Spotlight on Public Finance, Spring 2018
Spring 2018 Newsletter
Featured Article Practice Focus Attorney Spotlight
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5 Tax Reform Fallout and Infrastructure Plan Discussion 6
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Featured Article Only You Can Prevent Cyber-attacks: How to Spot the Fires and Put Them Out*
A colleague recently received a personal e-mail from a foreign prince offering massive “compeiennsation” for assistance liberating funds held by the United Nations—the prince just needed a $10,000 advance, via Western Union, to get some initial paperwork sorted out. Perhaps you received the same email. Unfortunately, most attempts at internet-based crime aren’t quite as easy to spot and without sufficient response plans in place, they can be even harder to resolve. For example, if a hacker accesses a municipal server, he or she can limit or manipulate public functions that operate through government networks. Just days ago, the Atlanta municipal government was held hostage for nearly a week following a digital extortion attempt. It is unclear how the City’s network was breached, but in the cyberattack, hackers attempted to lock government data files limit access to many routine online government functions and, through encryption, refused to make them accessible until a ransom was paid. After five days offline, many (but not all) public services had been restored. The City has not yet divulged how the matter was resolved. A separate common attack is for a fraudster to pose as a contractor on a public infrastructure project, who might email a project manager with a fake invoice requesting that payments be wired to a new account. Within minutes, bond proceeds paid to the “contractor” may end in the same hands as the funds wired to help the poor foreign prince mentioned above. Public entities are especially susceptible to email scams because open records and open meetings laws and transparent operations make it easy for criminals to conduct reconnaissance on employees and transactions. This allows the criminals to craft personalized and convincing fake messages that do not contain obvious indicators of a fraud.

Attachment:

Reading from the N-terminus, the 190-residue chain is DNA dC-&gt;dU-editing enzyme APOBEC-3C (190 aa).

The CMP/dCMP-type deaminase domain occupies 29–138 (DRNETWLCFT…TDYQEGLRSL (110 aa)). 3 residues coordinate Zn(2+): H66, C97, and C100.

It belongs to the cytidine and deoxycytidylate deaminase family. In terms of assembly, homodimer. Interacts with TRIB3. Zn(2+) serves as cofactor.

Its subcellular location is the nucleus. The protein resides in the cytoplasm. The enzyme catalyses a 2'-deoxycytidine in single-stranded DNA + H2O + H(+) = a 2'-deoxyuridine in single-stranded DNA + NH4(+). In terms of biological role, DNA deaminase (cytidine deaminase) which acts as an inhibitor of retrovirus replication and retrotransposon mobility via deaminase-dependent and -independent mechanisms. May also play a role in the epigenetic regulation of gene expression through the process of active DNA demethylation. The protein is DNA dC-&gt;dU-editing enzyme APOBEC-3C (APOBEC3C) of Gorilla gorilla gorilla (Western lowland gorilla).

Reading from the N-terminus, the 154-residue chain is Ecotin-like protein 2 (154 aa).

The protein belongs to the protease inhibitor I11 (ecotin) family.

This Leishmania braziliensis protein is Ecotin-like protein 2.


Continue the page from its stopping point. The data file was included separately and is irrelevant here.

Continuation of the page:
*An earlier version of this article was previously published in The Bond Buyer. It has been updated to reflect more recent developments.
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